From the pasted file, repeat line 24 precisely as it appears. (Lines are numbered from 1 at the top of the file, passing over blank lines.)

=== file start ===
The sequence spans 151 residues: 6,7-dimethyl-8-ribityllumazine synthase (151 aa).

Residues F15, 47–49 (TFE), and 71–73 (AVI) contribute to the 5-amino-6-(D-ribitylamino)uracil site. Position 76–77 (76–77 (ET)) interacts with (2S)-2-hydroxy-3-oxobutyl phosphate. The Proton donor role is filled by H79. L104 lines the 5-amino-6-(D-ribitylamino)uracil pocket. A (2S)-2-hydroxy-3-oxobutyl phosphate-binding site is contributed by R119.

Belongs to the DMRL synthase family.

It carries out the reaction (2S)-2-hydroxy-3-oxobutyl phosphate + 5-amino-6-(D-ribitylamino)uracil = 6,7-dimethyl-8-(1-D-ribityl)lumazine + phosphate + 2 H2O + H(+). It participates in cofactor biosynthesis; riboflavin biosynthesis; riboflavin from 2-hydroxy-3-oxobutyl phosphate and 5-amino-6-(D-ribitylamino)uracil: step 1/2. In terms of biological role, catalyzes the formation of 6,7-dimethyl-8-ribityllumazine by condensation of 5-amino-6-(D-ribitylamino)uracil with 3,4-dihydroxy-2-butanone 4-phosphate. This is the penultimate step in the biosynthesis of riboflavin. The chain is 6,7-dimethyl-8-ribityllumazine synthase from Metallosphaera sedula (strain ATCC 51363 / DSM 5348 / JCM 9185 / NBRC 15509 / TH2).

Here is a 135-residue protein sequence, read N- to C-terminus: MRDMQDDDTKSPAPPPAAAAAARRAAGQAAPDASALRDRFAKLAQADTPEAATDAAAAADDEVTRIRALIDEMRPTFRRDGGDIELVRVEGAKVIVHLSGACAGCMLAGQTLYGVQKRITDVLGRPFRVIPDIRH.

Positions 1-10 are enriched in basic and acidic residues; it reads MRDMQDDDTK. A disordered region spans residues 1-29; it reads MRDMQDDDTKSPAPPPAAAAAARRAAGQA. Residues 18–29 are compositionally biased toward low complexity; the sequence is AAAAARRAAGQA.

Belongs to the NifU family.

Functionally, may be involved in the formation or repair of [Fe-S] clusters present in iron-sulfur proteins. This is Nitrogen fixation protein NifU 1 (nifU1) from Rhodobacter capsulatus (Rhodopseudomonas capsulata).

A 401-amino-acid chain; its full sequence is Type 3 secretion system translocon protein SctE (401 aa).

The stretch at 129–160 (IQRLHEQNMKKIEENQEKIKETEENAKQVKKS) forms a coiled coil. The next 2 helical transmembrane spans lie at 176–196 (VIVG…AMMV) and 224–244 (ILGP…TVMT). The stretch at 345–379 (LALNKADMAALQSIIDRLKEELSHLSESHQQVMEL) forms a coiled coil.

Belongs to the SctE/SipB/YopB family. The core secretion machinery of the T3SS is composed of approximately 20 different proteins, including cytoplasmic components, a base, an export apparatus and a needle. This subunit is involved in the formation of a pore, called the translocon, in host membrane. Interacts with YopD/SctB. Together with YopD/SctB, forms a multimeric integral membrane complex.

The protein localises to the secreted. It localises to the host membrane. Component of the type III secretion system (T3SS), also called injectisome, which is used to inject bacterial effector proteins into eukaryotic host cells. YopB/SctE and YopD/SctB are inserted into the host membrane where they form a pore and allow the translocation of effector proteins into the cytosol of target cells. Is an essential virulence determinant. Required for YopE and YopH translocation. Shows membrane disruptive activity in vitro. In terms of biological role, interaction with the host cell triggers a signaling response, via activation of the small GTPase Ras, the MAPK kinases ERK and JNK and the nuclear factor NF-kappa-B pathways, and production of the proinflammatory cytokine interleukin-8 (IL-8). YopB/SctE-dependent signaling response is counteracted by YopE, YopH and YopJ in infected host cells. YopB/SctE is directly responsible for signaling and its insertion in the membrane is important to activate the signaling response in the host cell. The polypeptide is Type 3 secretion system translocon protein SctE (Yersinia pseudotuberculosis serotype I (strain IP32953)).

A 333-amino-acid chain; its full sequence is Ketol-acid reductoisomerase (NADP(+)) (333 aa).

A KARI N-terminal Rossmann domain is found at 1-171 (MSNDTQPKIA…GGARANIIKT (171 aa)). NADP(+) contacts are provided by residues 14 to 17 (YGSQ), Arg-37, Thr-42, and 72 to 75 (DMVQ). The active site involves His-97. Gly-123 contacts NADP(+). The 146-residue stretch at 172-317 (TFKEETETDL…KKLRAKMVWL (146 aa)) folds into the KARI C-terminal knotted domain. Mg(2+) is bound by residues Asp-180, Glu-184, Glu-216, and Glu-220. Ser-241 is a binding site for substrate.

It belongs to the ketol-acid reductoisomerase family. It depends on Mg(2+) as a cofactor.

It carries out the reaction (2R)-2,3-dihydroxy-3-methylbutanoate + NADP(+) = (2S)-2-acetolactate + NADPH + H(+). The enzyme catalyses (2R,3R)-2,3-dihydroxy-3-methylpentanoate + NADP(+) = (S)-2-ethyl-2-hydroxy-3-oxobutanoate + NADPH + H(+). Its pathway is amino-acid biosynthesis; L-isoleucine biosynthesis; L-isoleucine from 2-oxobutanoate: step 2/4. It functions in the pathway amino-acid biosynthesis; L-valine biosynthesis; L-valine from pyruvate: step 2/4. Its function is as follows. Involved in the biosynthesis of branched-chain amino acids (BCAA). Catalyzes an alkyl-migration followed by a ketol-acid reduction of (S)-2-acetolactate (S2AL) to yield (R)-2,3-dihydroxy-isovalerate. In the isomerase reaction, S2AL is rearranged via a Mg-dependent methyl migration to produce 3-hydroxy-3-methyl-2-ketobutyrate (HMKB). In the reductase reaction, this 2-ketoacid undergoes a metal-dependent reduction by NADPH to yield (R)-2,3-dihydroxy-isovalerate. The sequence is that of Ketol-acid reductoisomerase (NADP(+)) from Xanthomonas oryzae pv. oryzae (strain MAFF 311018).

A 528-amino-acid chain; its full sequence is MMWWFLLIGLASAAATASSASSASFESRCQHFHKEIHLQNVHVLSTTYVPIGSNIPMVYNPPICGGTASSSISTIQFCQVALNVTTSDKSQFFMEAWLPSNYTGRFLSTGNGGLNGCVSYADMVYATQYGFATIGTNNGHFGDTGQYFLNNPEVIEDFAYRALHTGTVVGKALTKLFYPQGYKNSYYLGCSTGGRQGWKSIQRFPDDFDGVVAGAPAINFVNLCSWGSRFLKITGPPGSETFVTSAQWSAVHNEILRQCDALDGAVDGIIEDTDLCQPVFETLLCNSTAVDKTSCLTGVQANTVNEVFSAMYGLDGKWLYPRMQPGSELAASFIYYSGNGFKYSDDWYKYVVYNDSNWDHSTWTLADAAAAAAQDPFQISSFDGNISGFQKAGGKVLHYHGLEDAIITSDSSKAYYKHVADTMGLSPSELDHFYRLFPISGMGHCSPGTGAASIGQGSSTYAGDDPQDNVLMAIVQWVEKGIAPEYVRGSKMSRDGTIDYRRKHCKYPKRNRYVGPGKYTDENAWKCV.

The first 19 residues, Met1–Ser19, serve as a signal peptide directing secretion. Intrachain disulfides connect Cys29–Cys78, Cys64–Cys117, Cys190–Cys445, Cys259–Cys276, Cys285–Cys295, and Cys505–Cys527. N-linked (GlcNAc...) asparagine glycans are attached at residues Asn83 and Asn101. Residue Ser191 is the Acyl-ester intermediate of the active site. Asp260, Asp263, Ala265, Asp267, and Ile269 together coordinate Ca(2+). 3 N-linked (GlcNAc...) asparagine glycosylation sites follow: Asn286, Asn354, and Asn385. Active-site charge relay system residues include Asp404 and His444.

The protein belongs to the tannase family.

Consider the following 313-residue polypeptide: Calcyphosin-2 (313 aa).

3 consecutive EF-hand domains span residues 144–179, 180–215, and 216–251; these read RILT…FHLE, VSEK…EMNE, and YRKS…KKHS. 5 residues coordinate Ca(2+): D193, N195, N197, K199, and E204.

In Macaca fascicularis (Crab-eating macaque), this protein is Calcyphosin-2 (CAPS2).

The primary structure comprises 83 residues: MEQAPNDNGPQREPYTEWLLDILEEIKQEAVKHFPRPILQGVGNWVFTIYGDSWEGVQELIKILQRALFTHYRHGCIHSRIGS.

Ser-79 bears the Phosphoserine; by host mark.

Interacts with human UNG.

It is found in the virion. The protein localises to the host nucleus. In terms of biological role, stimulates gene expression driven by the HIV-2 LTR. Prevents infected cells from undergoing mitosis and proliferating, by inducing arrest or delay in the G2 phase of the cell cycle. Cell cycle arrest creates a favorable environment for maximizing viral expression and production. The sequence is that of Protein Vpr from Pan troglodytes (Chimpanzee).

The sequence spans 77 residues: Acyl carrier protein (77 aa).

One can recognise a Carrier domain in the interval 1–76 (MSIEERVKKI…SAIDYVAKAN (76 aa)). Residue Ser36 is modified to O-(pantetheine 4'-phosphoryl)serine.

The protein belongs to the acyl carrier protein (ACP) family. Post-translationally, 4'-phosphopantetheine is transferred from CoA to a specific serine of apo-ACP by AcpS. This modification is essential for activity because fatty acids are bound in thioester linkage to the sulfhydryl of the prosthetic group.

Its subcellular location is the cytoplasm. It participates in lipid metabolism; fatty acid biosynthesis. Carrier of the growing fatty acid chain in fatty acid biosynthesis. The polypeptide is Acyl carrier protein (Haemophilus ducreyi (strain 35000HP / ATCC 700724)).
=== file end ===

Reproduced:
Ser-79 bears the Phosphoserine; by host mark.